201-500-8914


Call Today For A Free Initial Consultation
Schepisi & McLaughlin, P.A.
Main Site Navigation

Co-parenting and sharing child custody in the summer

Two-household summers can be stressful for children with divorced parents in New Jersey. This is also a time when there's no longer the structure of school and other routines that normally fit neatly into a prearranged scheduled. However, summers can still be relaxing and enjoyable for children sharing time with both parents who take the right approach to co-parenting.

Parents looking to make shared child custody or co-parenting arrangements work during the summer months are typically encouraged to cooperate and communicate by planning things in advance whenever possible, being reasonably flexible, and working with a mediator or counselor if there are points of disagreement that can't be worked out. Parents are also advised to avoid negatively speaking about each other in front of the children and acknowledge that the other parent is also doing their best given the circumstances involved.

Co-parenting may be less stressful and contentious if parenting plans are reexamined before summer begins so that appropriate adjustments can be made to account for changes with needs, such as children pursuing new activities as they get older. It's also advised that parents set realistic expectations by clearly communicating mutually agreed-upon summer plans with their children. One way to achieve this goal is with visual calendars placed in each home to avoid confusion with schedules. It's equally important for parents to establish healthy boundaries for a child's behavior in each home. Lastly, parents are advised to keep the big picture in mind and avoid revisiting old feuds.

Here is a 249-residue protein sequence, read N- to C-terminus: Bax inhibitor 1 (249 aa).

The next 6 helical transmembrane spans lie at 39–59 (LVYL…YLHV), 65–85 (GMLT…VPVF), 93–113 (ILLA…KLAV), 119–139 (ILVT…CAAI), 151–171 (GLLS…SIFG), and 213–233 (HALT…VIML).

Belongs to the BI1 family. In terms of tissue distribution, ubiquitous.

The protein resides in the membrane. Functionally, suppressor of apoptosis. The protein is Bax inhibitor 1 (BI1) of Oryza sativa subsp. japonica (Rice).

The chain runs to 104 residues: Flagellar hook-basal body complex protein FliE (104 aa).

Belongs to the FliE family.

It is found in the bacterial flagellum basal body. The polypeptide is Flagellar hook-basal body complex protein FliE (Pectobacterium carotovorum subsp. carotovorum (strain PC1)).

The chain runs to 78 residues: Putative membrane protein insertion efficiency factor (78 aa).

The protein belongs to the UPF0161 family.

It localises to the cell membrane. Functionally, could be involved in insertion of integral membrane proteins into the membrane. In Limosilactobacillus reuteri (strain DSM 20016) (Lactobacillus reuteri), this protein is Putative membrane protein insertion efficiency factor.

A divorce attorney may get involved with co-parenting issues if significant changes need to be made beyond temporary summer adjustments. If divorced parents are still able to remain civil, this process may involve putting an updated co-parenting schedule in place that's mutually acceptable for both parents. Should this not be possible, an attorney may recommend mediation before suggesting court intervention.

No Comments

Leave a comment
Comment Information